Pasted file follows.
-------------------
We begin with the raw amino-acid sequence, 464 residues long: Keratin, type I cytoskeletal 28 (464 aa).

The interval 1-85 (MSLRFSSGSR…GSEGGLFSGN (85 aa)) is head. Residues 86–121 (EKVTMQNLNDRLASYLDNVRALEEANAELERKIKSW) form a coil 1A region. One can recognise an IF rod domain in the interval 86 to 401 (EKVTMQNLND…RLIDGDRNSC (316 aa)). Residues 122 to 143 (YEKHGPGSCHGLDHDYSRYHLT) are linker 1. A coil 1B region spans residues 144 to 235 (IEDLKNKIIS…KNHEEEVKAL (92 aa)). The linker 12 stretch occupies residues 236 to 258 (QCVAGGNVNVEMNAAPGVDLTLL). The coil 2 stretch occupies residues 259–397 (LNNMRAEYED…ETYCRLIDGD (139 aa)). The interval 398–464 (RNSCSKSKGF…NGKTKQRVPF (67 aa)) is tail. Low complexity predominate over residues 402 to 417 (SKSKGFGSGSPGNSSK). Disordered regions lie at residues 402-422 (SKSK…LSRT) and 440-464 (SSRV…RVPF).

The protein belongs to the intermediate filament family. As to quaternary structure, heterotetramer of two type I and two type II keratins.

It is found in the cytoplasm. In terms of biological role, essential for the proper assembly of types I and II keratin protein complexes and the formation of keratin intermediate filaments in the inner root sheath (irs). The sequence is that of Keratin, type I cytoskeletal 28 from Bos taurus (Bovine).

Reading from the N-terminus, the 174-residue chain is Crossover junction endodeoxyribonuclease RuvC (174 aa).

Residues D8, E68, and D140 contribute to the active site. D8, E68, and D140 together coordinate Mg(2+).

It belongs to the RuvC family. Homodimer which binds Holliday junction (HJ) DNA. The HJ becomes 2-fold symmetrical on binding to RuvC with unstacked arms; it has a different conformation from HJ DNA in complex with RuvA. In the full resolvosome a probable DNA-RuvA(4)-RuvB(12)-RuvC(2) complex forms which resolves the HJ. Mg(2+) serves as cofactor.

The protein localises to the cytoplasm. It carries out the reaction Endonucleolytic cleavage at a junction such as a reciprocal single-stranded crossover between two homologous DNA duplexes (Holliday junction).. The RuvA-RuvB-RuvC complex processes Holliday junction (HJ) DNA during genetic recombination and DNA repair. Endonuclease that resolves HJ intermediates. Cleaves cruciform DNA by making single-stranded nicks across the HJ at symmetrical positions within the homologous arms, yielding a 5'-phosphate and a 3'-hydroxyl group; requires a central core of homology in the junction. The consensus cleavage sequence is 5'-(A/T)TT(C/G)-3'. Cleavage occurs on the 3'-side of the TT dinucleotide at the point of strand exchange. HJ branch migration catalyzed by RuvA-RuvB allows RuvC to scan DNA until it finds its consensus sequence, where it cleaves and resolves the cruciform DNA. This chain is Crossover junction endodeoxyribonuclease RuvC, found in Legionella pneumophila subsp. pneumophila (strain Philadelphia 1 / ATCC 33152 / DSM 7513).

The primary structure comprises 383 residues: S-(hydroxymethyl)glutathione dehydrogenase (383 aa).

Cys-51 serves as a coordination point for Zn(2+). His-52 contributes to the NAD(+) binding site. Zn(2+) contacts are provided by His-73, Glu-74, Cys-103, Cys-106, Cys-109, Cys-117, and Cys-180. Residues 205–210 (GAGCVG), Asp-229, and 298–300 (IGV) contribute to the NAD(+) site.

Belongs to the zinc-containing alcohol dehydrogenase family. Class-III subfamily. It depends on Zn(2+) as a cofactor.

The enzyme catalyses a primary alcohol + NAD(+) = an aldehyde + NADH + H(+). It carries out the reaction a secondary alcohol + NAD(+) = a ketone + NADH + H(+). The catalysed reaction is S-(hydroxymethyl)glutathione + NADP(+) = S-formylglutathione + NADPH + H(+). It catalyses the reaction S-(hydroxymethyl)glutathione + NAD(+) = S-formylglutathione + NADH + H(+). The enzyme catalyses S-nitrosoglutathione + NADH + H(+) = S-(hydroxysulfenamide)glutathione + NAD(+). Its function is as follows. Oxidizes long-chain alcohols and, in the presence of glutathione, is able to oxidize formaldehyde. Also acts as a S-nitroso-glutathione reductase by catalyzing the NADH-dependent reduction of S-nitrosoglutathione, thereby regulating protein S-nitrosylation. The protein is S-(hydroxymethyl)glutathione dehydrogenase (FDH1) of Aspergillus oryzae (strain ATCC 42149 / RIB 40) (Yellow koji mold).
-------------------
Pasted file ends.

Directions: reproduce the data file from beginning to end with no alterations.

We begin with the raw amino-acid sequence, 464 residues long: Keratin, type I cytoskeletal 28 (464 aa).

The interval 1-85 (MSLRFSSGSR…GSEGGLFSGN (85 aa)) is head. Residues 86–121 (EKVTMQNLNDRLASYLDNVRALEEANAELERKIKSW) form a coil 1A region. One can recognise an IF rod domain in the interval 86 to 401 (EKVTMQNLND…RLIDGDRNSC (316 aa)). Residues 122 to 143 (YEKHGPGSCHGLDHDYSRYHLT) are linker 1. A coil 1B region spans residues 144 to 235 (IEDLKNKIIS…KNHEEEVKAL (92 aa)). The linker 12 stretch occupies residues 236 to 258 (QCVAGGNVNVEMNAAPGVDLTLL). The coil 2 stretch occupies residues 259–397 (LNNMRAEYED…ETYCRLIDGD (139 aa)). The interval 398–464 (RNSCSKSKGF…NGKTKQRVPF (67 aa)) is tail. Low complexity predominate over residues 402 to 417 (SKSKGFGSGSPGNSSK). Disordered regions lie at residues 402-422 (SKSK…LSRT) and 440-464 (SSRV…RVPF).

The protein belongs to the intermediate filament family. As to quaternary structure, heterotetramer of two type I and two type II keratins.

It is found in the cytoplasm. In terms of biological role, essential for the proper assembly of types I and II keratin protein complexes and the formation of keratin intermediate filaments in the inner root sheath (irs). The sequence is that of Keratin, type I cytoskeletal 28 from Bos taurus (Bovine).

Reading from the N-terminus, the 174-residue chain is Crossover junction endodeoxyribonuclease RuvC (174 aa).

Residues D8, E68, and D140 contribute to the active site. D8, E68, and D140 together coordinate Mg(2+).

It belongs to the RuvC family. Homodimer which binds Holliday junction (HJ) DNA. The HJ becomes 2-fold symmetrical on binding to RuvC with unstacked arms; it has a different conformation from HJ DNA in complex with RuvA. In the full resolvosome a probable DNA-RuvA(4)-RuvB(12)-RuvC(2) complex forms which resolves the HJ. Mg(2+) serves as cofactor.

The protein localises to the cytoplasm. It carries out the reaction Endonucleolytic cleavage at a junction such as a reciprocal single-stranded crossover between two homologous DNA duplexes (Holliday junction).. The RuvA-RuvB-RuvC complex processes Holliday junction (HJ) DNA during genetic recombination and DNA repair. Endonuclease that resolves HJ intermediates. Cleaves cruciform DNA by making single-stranded nicks across the HJ at symmetrical positions within the homologous arms, yielding a 5'-phosphate and a 3'-hydroxyl group; requires a central core of homology in the junction. The consensus cleavage sequence is 5'-(A/T)TT(C/G)-3'. Cleavage occurs on the 3'-side of the TT dinucleotide at the point of strand exchange. HJ branch migration catalyzed by RuvA-RuvB allows RuvC to scan DNA until it finds its consensus sequence, where it cleaves and resolves the cruciform DNA. This chain is Crossover junction endodeoxyribonuclease RuvC, found in Legionella pneumophila subsp. pneumophila (strain Philadelphia 1 / ATCC 33152 / DSM 7513).

The primary structure comprises 383 residues: S-(hydroxymethyl)glutathione dehydrogenase (383 aa).

Cys-51 serves as a coordination point for Zn(2+). His-52 contributes to the NAD(+) binding site. Zn(2+) contacts are provided by His-73, Glu-74, Cys-103, Cys-106, Cys-109, Cys-117, and Cys-180. Residues 205–210 (GAGCVG), Asp-229, and 298–300 (IGV) contribute to the NAD(+) site.

Belongs to the zinc-containing alcohol dehydrogenase family. Class-III subfamily. It depends on Zn(2+) as a cofactor.

The enzyme catalyses a primary alcohol + NAD(+) = an aldehyde + NADH + H(+). It carries out the reaction a secondary alcohol + NAD(+) = a ketone + NADH + H(+). The catalysed reaction is S-(hydroxymethyl)glutathione + NADP(+) = S-formylglutathione + NADPH + H(+). It catalyses the reaction S-(hydroxymethyl)glutathione + NAD(+) = S-formylglutathione + NADH + H(+). The enzyme catalyses S-nitrosoglutathione + NADH + H(+) = S-(hydroxysulfenamide)glutathione + NAD(+). Its function is as follows. Oxidizes long-chain alcohols and, in the presence of glutathione, is able to oxidize formaldehyde. Also acts as a S-nitroso-glutathione reductase by catalyzing the NADH-dependent reduction of S-nitrosoglutathione, thereby regulating protein S-nitrosylation. The protein is S-(hydroxymethyl)glutathione dehydrogenase (FDH1) of Aspergillus oryzae (strain ATCC 42149 / RIB 40) (Yellow koji mold).